Aug 6, 2017
I was looking for a backpacking in trip early September. A buddy of mine who is also a private pilot suggested flying into Mammoth in a private plane and looking for something around there. Typically that area is quite a drive from the bay area, often requiring driving south around the Sierras due to fairly limited numbers of passes, which are often closed to snow. Flying in added to the cost a bit, but made it possible schedule-wise. It also meant some really nice views, like this shot of a large forest fire in Yosemite.
Unfortunately, we hadn't planned ahead much and this is a very popular area with trailhead quotas. It's also the first restock stop along the popular John Muir trail after leaving Yosemite, so it's a busy area. Still, it's busy for a good reason as it's gorgeous. However, we had to walk into the NPS and hope for a same day trail quota slot. Our plans were flexible, but we got roughly our first pick: A hike that day out of Agnew Meadows trailhead.
Our route took us along Shadow Creek trail North to the intersection with the John Muir trail. It followed the John Muir trail past 4 lakes (Garnet, Ruby, Emerald, and Thousand Island Lake) to intersect with the Pacific Crest trail. The gemstone lakes are the source of the name of this post. From there, we looped back along the Pacific Crest Trail, which is also known as the High Trail along most of this section. We also took a brief detour out and back along the Shadow Creek trail to see Ediza Lake.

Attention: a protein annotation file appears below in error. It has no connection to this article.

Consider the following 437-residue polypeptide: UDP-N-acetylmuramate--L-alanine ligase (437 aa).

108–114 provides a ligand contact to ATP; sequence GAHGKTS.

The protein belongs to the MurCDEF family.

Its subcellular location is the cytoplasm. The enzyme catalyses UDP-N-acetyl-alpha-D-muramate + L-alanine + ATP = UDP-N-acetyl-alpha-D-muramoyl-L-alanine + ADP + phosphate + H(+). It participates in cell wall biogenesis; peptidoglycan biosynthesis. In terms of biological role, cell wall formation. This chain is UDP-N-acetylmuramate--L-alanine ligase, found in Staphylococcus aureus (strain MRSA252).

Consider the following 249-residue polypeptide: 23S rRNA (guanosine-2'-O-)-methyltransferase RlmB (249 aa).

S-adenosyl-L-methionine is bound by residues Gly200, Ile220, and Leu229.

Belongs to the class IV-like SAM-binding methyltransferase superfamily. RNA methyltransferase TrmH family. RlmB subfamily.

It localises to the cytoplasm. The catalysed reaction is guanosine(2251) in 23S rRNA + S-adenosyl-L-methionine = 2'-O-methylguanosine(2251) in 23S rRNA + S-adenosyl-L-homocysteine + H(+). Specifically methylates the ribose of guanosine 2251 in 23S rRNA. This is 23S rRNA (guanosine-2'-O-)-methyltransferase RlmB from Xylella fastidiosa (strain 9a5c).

Due to a record snowpack last winter, conditions were still quite wet, even though we were in September. Some of the roads had opened only a few weeks earlier. We mostly stayed below 10,000 ft, so only small patches of snow in a few places. The waterfalls and creeks were overflowing, which was awesome to see. On the downside, there were a few muddy trails and an overabundance of mosquitos everywhere. The mosquitos only subsided when it got too cold at night for them to fly, or when it was raining.
My favorite spot along the trail was probably our side trip for lunch on Lake Ediza. The bridge had washed out to make the approach a bit of a minor scramble. The views were definitely amazing, with the snow covered Minarets setting the backdrop of the lake.
I tried out a new camera for this trip, the DSC-RX100M3. Usually I either take a bulky DSLR or a cell phone. The DSLR has the problem of bulk and weight as well as my fear of pulling it out in adverse conditions like rain. I also can't wear it anywhere with convenient access. The cell phone is light, but the battery doesn't typically survive. In order to keep it running, I turn it on and off between photos, which takes too long. This little compact camera was convenient and took decent photos as you can see. I didn't know it was timestamping every image though, which ruined a few of these a bit. I've since fixed this setting.